Company to remain in Newry even if UK pulls out of EU
Norbrook is opposed to Brexit, but would keep its extensive headquarters in Newry even if the UK left the EU, its chief executive has said.
Liam Nagle - in his first round of interviews after succeeding the late Lord Ballyedmond - said the firm's Newry facilities were too long-established to move them.
It has three sites in the city, where the bulk of the company's manufacturing is carried out.
The company boss, who succeeded Lord Ballyedmond last year, said a Brexit would cause major disruption to its operations.
With around 1,800 employees in Newry, it's the city's biggest employer.
Mr Nagle said: "First of all, we have to look at the facts - that 80% of our sales come from outside the UK and Ireland. And £50m of our sales come from EU members, and we are very dependent on free movement over the border.
"Hundreds of our workers commute over the border every day for work.
"And we buy about £30m in raw materials from EU countries."
But he said that the company's operations were so rooted in Newry - after being in existence for 46 years - that it would not be feasible to move.
"The company has been 46 years in the development in Newry. We operate in a very regulated industry, where bringing a new product to market in the EU takes three to six years, and in the US, it takes five to six years."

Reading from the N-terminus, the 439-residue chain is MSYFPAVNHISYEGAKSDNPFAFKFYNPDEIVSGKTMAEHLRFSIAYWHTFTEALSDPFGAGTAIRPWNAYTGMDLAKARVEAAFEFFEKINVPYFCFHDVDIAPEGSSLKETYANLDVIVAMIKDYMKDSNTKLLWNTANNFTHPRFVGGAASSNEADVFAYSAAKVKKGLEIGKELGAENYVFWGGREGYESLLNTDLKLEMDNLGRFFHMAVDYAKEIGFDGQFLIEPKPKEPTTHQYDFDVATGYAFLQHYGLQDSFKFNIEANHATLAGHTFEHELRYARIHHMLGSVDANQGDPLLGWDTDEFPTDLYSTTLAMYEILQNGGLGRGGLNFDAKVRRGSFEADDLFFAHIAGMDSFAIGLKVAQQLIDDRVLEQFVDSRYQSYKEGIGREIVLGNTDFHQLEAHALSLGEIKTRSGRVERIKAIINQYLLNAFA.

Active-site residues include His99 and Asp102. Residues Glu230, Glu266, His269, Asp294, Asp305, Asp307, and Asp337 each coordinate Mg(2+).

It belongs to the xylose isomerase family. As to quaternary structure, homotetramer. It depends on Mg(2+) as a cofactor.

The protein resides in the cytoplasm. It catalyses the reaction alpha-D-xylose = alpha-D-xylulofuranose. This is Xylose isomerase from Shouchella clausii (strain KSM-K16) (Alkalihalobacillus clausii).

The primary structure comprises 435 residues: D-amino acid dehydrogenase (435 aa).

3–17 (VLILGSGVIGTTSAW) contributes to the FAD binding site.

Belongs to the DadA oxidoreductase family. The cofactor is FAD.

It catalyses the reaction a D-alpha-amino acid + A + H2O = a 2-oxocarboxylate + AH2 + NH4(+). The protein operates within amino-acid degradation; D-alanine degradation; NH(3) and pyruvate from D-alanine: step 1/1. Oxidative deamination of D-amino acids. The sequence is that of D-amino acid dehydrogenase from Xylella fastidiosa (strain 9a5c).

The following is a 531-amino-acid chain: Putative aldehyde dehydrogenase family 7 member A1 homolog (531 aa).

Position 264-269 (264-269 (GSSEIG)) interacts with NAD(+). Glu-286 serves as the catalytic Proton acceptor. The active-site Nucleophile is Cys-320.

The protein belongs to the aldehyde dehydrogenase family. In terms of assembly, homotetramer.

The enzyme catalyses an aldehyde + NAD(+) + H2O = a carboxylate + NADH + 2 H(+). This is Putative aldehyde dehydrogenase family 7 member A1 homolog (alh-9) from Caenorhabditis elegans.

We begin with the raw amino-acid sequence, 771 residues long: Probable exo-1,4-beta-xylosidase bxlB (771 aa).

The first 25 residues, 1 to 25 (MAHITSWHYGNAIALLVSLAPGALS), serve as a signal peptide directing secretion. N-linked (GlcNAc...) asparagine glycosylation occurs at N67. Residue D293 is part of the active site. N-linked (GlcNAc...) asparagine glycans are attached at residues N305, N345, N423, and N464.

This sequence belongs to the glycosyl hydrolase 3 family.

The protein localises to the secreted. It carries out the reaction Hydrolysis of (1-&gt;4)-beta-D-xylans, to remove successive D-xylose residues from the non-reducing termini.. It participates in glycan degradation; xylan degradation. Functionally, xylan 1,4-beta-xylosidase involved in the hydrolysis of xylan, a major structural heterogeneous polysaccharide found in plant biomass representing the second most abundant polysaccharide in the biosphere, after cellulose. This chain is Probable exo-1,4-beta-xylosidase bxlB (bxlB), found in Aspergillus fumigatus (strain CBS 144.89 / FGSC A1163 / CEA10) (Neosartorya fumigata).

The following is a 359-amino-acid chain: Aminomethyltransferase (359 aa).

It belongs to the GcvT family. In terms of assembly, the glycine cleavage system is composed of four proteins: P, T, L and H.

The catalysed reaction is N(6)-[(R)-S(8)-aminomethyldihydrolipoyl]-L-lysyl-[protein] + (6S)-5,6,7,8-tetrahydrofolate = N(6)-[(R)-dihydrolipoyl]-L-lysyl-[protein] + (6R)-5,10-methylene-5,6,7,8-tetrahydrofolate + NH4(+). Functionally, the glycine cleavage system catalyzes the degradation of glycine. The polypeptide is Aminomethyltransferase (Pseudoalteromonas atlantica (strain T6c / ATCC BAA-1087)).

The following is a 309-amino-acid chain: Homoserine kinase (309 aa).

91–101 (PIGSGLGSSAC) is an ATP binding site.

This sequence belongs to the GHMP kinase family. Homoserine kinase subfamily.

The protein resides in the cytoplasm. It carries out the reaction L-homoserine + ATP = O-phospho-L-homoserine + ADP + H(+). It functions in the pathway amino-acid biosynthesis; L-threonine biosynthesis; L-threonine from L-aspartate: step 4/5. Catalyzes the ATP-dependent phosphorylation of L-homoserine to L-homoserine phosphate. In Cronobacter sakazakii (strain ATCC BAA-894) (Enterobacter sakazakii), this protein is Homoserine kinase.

The development and investment in its facilities in Newry to meet those stringent regulations was too great for it to be possible to move, he said.
And he commented on the uncertainty around the Brexit referendum - which will take place on June 23. "Uncertainty is not good," Mr Nagle said.
He's the latest leader in big business to come out against a Brexit.
This week, Moy Park chief Janet McCollum joined major firms Montupet and fourth-generation agri-business merchant W&R Barnett in endorsing EU membership.
And William Barnett said the blame for 'red tape' usually attributed to the EU could equally be shouldered by local and national government.
But Dr Peter FitzGerald, head of medical testing firm Randox, was more ambivalent, describing it as a "complex issue" and "a decision for the British electorate".
Amount of Norbrook sales that come from members of the EU